A Storm of Swords
George R. R. Martin
Before your eyes get any further in this review, Be Warned. There are probably spoilers in this review for events in A Game of Thrones and A Clash of Kings. If you have not read those books and do not wish to be spoiled, Turn Back Now.
Of the five contenders for power, one is dead, another in disfavor, and still the wars rage as violently as ever, as alliances are made and broken. Joffrey, of House Lannister, sits on the Iron Throne, the uneasy ruler of the land of the Seven Kingdoms. His most bitter rival, Lord Stannis, stands defeated and disgraced, the victim of the jealous sorceress who holds him in her evil thrall. But young Robb, of House Stark, still rules the North from the fortress of Riverrun. Robb plots against his despised Lannister enemies, even as they hold his sister hostage at King's Landing, the seat of the Iron Throne. Meanwhile, making her way across a blood-drenched continent is the exiled queen, Daenerys, mistress of the only three dragons still left in the world ...
But as opposing forces maneuver for the final titanic showdown, an army of barbaric wildlings arrives from the outermost line of civilization. In their vanguard is a horde of mythical Others--a supernatural army of the living dead whose animated corpses are unstoppable. As the future of the land hangs in the balance, no one will rest until the Seven Kingdoms have exploded in a veritable storm of swords ...
Oh boy. Where to begin?
I suppose I'll start with Brienne of Tarth. If I am not mistaken, she was first introduced in A Clash of Kings as a part of Renly Baratheon's guard. She becomes one of the major players in this book when Catelyn Stark gives her the task of exchanging Jaime Lannister for Sansa and Arya. Brienne is a fantastic character. Because of her “unladylike” build and height and because men have found her less than appealing, she cast aside traditional female roles and adopted male roles as a sort of misfit knight. I like the gender play there. She holds onto her own female name and, at the same time, is very uncomfortable when anyone calls her by a female title. She wants to be treated like a lady of her station sometimes if she can have the same respect as other ladies and she wants to be treated as a man other times and fights for the same respect as other men. She carves out her own identity and holds herself to her own standards without compromise and I have great respect for her.
She also happens to be stuck with Jaime Lannister, which I would probably enjoy with any character but especially so with her because he is a pompous ass. It is fascinating to follow their journey because they develop this grudging respect and admiration through fighting with each other and becoming prisoners of others. It's fantastic.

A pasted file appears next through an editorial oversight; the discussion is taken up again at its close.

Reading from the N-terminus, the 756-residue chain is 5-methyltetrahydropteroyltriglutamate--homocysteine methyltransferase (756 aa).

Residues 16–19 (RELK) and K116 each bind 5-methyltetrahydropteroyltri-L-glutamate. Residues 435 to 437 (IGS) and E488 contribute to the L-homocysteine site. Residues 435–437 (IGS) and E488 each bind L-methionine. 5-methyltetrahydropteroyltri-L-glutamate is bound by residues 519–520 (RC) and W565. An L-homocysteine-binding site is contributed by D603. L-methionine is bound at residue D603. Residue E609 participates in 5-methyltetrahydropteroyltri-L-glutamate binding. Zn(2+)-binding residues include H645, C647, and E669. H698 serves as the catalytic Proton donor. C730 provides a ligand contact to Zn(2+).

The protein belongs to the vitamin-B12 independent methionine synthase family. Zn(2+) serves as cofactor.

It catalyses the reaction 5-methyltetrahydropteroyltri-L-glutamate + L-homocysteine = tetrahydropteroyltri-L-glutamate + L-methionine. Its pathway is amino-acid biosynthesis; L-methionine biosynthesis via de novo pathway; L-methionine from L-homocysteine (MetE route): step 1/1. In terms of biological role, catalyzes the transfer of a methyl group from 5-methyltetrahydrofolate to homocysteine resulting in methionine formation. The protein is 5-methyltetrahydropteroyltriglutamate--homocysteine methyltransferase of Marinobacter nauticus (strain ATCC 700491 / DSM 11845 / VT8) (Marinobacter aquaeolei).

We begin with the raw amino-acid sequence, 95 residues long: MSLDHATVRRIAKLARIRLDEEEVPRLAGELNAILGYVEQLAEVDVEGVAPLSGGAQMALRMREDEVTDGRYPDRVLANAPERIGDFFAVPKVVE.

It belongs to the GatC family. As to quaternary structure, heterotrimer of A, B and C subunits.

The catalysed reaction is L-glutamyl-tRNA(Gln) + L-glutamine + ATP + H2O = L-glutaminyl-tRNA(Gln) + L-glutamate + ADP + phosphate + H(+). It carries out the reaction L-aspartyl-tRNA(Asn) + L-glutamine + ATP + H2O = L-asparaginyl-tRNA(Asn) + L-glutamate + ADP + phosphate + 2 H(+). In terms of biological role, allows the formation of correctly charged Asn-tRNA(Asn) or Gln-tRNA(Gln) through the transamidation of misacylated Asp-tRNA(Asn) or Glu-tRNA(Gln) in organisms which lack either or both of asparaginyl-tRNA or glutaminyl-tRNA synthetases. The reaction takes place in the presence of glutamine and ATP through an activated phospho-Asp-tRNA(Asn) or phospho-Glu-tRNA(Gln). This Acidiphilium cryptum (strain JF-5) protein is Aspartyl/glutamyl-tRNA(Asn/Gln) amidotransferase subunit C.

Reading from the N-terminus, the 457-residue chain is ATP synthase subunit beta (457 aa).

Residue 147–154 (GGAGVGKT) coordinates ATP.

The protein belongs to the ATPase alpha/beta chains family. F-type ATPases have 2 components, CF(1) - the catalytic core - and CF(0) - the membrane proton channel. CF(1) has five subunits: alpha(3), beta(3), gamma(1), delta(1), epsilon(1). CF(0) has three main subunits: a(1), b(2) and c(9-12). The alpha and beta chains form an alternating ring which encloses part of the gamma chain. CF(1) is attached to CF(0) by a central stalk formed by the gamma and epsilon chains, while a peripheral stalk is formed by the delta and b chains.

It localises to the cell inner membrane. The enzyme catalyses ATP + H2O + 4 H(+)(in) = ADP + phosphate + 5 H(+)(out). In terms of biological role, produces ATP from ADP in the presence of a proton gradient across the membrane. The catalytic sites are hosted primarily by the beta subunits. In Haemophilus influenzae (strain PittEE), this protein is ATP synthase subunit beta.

Of course, we also have the unfortunate Robb Stark learning precisely why it is a bad idea to betray a Frey promise when he nullifies his betrothal and marries another young lady. And Arya escapes from where she was from, only to be passed along from one group to another as she tries to find her way to her family.
In Stannis' camp, the focus is on Davos, who managed to escape the flames at King's Landing to land in Stannis' dungeon. Melissandre's premonitions discovered Davos' hatred for her and plots against her, but her hold on Stannis weakens when Stannis makes it clear that he values Davos above his other knights.
King's Landing is in turmoil. Joffrey is betrothed to Maergery Tyrell and is wed to her, with interesting consequences. Sansa's betrothal to one Lannister is forced upon another when Tywin decides that she must marry Tyrion. Circumstances force Sansa to flee the castle with the help of Littlefinger and go into hiding, which in turn causes Tyrion to take the fall for her suspected hand in events. The Lannisters become even more splintered as patricide and paranoia shape their family.
In the North, things are getting much more complicated. Bran, Hodor, Meera, and Jojen leave the ruins of Winterfell and travel north as winter comes closer. The Watch party encamped at the Fist of the First Men are attacked by undead wights that cannot be killed. Jon Snow is forced to play turn coat among the free peoples that Mance Raynor has gathered.
And in the East, Daenerys has found her army. She purchases the whole of the Unsullied – the company of eunuch soldiers renowned all over the world for its members' obedience and prowess in battle. In a demonstration of power, she turned them on the slavers who made them and changed the landscape of the East.
Each of these books is somehow bigger than the last one with more anticipation and more intricately laid destinies for these characters. This series continues to be one of the greatest epics I have ever read.
Next: A Feast for Crows.